On World Health Day, let us reflect on the many health benefits that bike riding offers.
People who commute to work by bike have a 52% lower risk of dying from cardiovascular disease and 40% lower risk of dying from cancer, than people who drive or take public transport. Considering that only 9% using bike to regularly to commute to work nationally, there are many people across NSW who are missing out on the benefits.
Cycling helps to reduce blood fat levels, strengthen the heart muscles and lowers the rest pulse rate, plus it can be used as a form of transport or a fun way to exercise.
In 2017, the most recent statewide bicycle stats, there were 12.5% of the population who rode a bike once a week in NSW, whether for transport or fun. With 53.5% of the NSW population being overweight or obese cycling can offer a healthier alternative. Adults should be burning about 2,000 calories a week from exercise and steady cycling offers 300 calories per hour.
Furthermore, for those that have joint issues or bone thinning diseases, like osteoporosis, bike riding is also low impact and is a better alternative than running or other high impact activities.
Bike riding also can have a big impact on the mental wellbeing. In Sydney, 65.5% of adults drive to work and another 20.9% catch public transport and they arrive to their workplace in a worse frame of mind than those who rode or walked.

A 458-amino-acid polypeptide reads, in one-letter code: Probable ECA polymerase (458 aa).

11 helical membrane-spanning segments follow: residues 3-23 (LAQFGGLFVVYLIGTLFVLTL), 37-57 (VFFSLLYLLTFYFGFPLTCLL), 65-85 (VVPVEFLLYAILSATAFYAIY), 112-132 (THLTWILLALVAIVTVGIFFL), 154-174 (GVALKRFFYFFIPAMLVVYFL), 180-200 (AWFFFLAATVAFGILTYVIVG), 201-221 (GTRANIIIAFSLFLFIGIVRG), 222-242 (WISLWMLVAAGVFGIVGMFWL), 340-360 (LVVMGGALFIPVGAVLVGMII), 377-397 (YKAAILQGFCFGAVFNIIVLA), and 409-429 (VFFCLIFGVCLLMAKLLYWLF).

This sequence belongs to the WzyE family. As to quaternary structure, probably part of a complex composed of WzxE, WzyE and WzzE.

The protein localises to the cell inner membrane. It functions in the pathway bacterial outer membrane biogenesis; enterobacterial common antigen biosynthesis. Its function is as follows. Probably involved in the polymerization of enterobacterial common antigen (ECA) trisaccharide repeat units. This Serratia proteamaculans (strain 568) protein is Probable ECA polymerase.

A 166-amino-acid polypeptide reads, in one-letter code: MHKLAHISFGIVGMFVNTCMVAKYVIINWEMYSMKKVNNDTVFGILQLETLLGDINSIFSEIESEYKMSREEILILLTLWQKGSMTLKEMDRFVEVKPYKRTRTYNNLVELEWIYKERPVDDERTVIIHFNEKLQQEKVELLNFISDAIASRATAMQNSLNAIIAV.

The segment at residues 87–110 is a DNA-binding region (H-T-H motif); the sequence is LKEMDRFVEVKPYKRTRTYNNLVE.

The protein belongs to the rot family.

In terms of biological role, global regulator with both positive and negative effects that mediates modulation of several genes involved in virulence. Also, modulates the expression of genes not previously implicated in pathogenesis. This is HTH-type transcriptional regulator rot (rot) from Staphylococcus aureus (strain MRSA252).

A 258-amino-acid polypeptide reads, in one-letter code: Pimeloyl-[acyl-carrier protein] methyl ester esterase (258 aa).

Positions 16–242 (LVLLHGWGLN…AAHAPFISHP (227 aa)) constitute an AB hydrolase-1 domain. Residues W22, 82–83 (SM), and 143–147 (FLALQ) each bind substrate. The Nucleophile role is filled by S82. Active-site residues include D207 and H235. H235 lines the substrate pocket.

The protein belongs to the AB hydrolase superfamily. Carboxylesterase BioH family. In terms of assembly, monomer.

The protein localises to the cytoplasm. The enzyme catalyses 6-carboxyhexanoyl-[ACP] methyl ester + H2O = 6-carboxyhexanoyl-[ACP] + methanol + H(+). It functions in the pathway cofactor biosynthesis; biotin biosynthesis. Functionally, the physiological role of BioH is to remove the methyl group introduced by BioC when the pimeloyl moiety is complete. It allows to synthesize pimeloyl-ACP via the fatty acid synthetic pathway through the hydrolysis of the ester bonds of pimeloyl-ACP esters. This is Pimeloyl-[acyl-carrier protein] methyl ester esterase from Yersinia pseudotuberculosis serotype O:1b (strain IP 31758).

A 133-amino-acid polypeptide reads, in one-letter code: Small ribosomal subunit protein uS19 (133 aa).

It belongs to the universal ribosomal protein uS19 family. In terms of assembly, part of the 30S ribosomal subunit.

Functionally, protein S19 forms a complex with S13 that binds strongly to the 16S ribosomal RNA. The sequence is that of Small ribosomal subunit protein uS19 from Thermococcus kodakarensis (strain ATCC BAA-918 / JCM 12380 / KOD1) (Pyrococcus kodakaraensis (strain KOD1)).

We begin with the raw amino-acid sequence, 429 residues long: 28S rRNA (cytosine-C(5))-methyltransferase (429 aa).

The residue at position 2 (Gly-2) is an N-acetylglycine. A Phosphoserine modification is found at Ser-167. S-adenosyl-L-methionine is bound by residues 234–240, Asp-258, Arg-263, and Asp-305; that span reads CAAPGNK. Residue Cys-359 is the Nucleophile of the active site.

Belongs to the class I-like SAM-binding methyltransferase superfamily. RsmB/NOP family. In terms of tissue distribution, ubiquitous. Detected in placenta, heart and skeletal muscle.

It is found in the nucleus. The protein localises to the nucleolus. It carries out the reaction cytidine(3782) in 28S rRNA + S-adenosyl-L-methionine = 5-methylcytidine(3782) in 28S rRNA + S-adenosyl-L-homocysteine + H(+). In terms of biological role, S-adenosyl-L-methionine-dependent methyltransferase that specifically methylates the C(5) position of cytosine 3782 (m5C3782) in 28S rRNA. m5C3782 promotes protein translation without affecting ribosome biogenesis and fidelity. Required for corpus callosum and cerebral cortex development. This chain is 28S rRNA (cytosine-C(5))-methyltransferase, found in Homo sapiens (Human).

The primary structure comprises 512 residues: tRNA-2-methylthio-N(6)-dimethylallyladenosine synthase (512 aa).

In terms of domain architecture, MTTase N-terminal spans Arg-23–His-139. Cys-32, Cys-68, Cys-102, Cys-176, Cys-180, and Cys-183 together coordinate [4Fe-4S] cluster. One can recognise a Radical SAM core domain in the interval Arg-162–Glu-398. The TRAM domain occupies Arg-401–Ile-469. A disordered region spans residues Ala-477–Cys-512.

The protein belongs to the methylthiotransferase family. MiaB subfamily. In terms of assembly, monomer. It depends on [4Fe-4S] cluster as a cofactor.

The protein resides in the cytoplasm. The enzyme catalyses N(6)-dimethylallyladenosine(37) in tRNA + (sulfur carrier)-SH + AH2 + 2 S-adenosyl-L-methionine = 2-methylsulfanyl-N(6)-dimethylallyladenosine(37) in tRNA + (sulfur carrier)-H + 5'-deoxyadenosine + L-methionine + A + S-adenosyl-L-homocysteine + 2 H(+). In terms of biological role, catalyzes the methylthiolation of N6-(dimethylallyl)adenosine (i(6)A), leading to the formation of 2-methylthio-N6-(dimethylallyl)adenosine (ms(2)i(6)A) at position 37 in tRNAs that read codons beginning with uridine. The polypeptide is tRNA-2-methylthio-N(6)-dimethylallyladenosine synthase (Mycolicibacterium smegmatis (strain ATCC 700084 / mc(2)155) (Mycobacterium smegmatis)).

“Bike riding offers people in NSW so many positive benefits. If you are not riding now we would love to see you start hoping on your bike at least once a week, you will soon start to notice the physical and mental benefits of riding,” commented Kim Lavender, Bicycle NSW Communications Manager.
Bicycle NSW encourages businesses to support their employees to travel to work via active transport. The Get Healthy at Work free resources provided by Government can help your workplace plan for active transport and many Councils provide bike maps or are working on plans and strategies to get more people riding. Why not get in touch with your Council to understand what’s available and ask for what your workplace needs.